Layer 3 Virtual Private Network (VPN) Tunnel Traffic Leakages in Dual-Stack Hosts/Networks
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From: The IESG <firstname.lastname@example.org> To: IETF-Announce <email@example.com> Cc: RFC Editor <firstname.lastname@example.org>, opsec mailing list <email@example.com>, opsec chair <firstname.lastname@example.org> Subject: Document Action: 'Layer-3 Virtual Private Network (VPN) tunnel traffic leakages in dual- stack hosts/networks' to Informational RFC (draft-ietf-opsec-vpn-leakages-06.txt) The IESG has approved the following document: - 'Layer-3 Virtual Private Network (VPN) tunnel traffic leakages in dual- stack hosts/networks' (draft-ietf-opsec-vpn-leakages-06.txt) as Informational RFC This document is the product of the Operational Security Capabilities for IP Network Infrastructure Working Group. The IESG contact persons are Joel Jaeggli and Benoit Claise. A URL of this Internet Draft is: http://datatracker.ietf.org/doc/draft-ietf-opsec-vpn-leakages/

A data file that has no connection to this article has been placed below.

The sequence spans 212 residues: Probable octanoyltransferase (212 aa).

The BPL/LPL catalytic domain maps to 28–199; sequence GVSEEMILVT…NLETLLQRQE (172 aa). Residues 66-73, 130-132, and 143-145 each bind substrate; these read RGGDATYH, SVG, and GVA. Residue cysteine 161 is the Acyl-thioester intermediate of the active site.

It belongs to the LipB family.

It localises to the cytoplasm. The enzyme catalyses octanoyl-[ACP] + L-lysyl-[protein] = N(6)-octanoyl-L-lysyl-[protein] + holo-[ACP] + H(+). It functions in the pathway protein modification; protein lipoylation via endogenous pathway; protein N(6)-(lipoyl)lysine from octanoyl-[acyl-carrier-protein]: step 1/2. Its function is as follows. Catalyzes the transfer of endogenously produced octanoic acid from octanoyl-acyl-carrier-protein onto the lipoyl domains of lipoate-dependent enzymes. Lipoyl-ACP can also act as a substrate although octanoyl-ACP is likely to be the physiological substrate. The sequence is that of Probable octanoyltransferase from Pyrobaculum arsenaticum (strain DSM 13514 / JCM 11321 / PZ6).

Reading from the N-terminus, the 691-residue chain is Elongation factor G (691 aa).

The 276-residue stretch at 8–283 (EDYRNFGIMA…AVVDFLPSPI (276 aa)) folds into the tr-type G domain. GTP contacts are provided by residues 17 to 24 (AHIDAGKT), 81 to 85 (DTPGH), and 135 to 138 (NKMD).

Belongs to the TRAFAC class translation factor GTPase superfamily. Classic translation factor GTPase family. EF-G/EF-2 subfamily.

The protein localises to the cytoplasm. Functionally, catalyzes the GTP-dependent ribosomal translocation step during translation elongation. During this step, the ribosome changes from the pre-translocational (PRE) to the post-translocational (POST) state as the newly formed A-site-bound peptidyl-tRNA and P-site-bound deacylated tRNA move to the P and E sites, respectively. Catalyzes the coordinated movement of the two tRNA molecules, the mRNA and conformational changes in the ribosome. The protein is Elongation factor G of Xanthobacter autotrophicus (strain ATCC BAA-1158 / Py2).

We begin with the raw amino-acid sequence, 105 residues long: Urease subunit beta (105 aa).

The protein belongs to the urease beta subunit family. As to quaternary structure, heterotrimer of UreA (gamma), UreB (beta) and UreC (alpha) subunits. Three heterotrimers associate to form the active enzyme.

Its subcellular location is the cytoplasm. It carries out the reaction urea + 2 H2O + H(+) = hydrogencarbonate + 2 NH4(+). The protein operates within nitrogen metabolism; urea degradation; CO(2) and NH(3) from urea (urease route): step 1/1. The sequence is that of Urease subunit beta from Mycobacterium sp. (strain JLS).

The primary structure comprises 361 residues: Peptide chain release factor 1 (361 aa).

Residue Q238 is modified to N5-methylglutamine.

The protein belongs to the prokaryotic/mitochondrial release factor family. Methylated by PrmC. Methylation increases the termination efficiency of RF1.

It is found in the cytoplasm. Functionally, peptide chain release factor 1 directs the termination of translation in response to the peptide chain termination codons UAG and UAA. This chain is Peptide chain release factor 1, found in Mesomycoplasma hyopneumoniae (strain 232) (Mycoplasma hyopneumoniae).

Technical Summary Due to the lack of proper IPv6 support in some popular Virtual Private Network (VPN) products, traffic meant to be transferred over a VPN connection may leak out of such connection and be transferred in the clear from the local network to the final destination. This document discusses some scenarios in which such leakages may occur and discusses possible mitigations. Working Group Summary There was no drama in the WG regarding this draft. The document is well written and easy to understand. There was good support in the WG for progressing this document. Merike Kaeo in particular provided good review and comments. There was decent feedback that resulted in changes during IETF LC. Document Quality The document is well written and easy to understand. There was good support in the WG for progressing this document. Merike Kaeo in particular provided good review and comments. Personnel Warren Kumari is the Document Shepherd. Joel Jaeggli is Responsible AD. RFC Editor Note Note, please add the IESG note. IESG Note This document describes a problem of information leakage in VPN software and attributes that problem to the software's inability to deal with IPv6. We do not think this is an appropriate characterization of the problem. It is true that when a device supports more than one address family, the inability to apply policy to more than one address family on that device is a defect. Despite that, inadvertent or maliciously- induced information leakage may also occur due to the existence of any unencrypted interface allowed on the system, including the configuration of split tunnels in the VPN software itself. While there are some attacks that are unique to an IPv6 interface, the sort of information leakage described by this document is a general problem that is not unique to the situation of IPv6-unaware VPN software. We do not think this document sufficiently describes the general issue.